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Discussion Starter #1
I've just installed new LCA's and strut bushings (yep, OEM Ford). The car is still up on stands and I wondered about torquing down the shock bolt and LCA cam bolt nuts with the wheels off.

I don't currently have a pair of ramps, so is there a reason why I couldn't just lift the relevant side of the vehicle off the stand at the LCA near the ball joint and tighten these nuts?
Isn't that essentially the same thing as mounting the wheels and lowering the car to do it, since the knuckle/shock/spring are supporting the body either way and would thus prevent bushing wind-up just as well as when done with wheels on and lowered?

Btw, I jacked the knuckle assembly in an early attempt to press in the new ball joint taper so that I could tighten the new Moog crimp nut -- that didn't work, even lifted the vehicle off the stand, so I ended up using the OEM nut to pull up the taper tight, then removed that nut and the Moog nut went on no prob after that.

Anyway, it's SO much easier to get at these nuts and see what I'm doing (such as aligning my pre-removal cam marks) with the wheels off and the car lifted.

Is this a no-no?
 

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I've torqued these nuts by putting a jack under the LCA (under the ball joint, just like you're saying) and jacking it up just enough to get the weight of the vehicle off the jack stands. Never had an issue doing it this way and I've done it to 3 cars now, just make sure your jack stands are ready to go in case the unexpected happens. :)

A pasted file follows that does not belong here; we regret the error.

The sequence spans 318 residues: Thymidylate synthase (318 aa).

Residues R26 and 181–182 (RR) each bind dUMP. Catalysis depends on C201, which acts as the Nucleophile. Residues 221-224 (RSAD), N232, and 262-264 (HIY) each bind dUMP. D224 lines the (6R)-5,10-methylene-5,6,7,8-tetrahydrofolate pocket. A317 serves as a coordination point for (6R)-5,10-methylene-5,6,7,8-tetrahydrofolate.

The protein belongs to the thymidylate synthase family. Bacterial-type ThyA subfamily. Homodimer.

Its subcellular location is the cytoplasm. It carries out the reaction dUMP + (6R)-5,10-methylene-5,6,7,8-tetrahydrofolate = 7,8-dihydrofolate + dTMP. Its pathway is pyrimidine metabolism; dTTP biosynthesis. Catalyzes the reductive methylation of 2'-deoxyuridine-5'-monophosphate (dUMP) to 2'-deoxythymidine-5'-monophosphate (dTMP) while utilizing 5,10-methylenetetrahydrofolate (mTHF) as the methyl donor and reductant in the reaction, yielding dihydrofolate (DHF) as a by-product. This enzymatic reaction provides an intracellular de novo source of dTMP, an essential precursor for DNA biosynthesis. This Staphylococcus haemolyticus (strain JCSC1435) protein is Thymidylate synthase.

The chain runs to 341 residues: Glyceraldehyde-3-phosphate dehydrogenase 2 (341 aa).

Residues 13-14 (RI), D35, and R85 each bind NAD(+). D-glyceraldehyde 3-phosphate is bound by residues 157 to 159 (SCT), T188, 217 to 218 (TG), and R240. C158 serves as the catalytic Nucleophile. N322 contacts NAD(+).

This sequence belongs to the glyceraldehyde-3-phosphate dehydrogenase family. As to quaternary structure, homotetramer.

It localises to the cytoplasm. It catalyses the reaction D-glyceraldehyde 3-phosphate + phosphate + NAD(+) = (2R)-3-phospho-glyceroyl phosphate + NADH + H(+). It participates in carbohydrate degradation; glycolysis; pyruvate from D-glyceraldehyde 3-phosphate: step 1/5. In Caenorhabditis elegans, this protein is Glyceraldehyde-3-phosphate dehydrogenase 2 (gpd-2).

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Jacking the LCA inward of the lower ball joint changes the leverage ratio, you will see that while it does compress the spring and shorten the front shock some, it's not at all the same as when the car rests on the wheel itself (which takes the weight out at the end of the LCA at the lower BJ.)

The purpose behind tightening the control arm pivot bolts, upper and the lower one as well as the lower shock mount on some cars / PUs like my '07 F150 is because the inner sleeve and rubber bushing and outer sleeve are molded as a unit and the rubber flexes instead of twisting on the inner bushing. That way the rubber isn't squeaking so much and wearing out where it rubs the sleeve 'cause it ain't rubbing ... it's "flexing". Tightening the bolt when the suspension is loaded the same as at rest on the wheels "parks" the bushing in a neutral position so it's not "parked" in a perpetual state of "twist".